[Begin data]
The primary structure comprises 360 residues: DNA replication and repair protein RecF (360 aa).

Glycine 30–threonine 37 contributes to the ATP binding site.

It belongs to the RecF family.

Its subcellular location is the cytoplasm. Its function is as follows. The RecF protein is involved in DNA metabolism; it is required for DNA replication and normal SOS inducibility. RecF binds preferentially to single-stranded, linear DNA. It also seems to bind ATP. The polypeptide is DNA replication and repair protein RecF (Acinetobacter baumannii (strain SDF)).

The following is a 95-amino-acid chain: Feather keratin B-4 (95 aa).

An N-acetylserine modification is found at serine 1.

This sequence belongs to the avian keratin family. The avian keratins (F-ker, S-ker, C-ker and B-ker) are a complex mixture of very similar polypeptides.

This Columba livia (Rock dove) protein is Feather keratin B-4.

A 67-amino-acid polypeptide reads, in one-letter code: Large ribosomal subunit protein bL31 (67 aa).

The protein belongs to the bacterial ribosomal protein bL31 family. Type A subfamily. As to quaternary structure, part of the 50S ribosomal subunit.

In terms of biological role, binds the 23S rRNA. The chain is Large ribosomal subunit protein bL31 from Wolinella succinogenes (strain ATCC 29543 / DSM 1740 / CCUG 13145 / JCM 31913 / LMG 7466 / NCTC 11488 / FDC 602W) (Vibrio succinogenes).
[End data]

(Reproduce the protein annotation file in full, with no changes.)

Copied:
The primary structure comprises 360 residues: DNA replication and repair protein RecF (360 aa).

Glycine 30–threonine 37 contributes to the ATP binding site.

It belongs to the RecF family.

Its subcellular location is the cytoplasm. Its function is as follows. The RecF protein is involved in DNA metabolism; it is required for DNA replication and normal SOS inducibility. RecF binds preferentially to single-stranded, linear DNA. It also seems to bind ATP. The polypeptide is DNA replication and repair protein RecF (Acinetobacter baumannii (strain SDF)).

The following is a 95-amino-acid chain: Feather keratin B-4 (95 aa).

An N-acetylserine modification is found at serine 1.

This sequence belongs to the avian keratin family. The avian keratins (F-ker, S-ker, C-ker and B-ker) are a complex mixture of very similar polypeptides.

This Columba livia (Rock dove) protein is Feather keratin B-4.

A 67-amino-acid polypeptide reads, in one-letter code: Large ribosomal subunit protein bL31 (67 aa).

The protein belongs to the bacterial ribosomal protein bL31 family. Type A subfamily. As to quaternary structure, part of the 50S ribosomal subunit.

In terms of biological role, binds the 23S rRNA. The chain is Large ribosomal subunit protein bL31 from Wolinella succinogenes (strain ATCC 29543 / DSM 1740 / CCUG 13145 / JCM 31913 / LMG 7466 / NCTC 11488 / FDC 602W) (Vibrio succinogenes).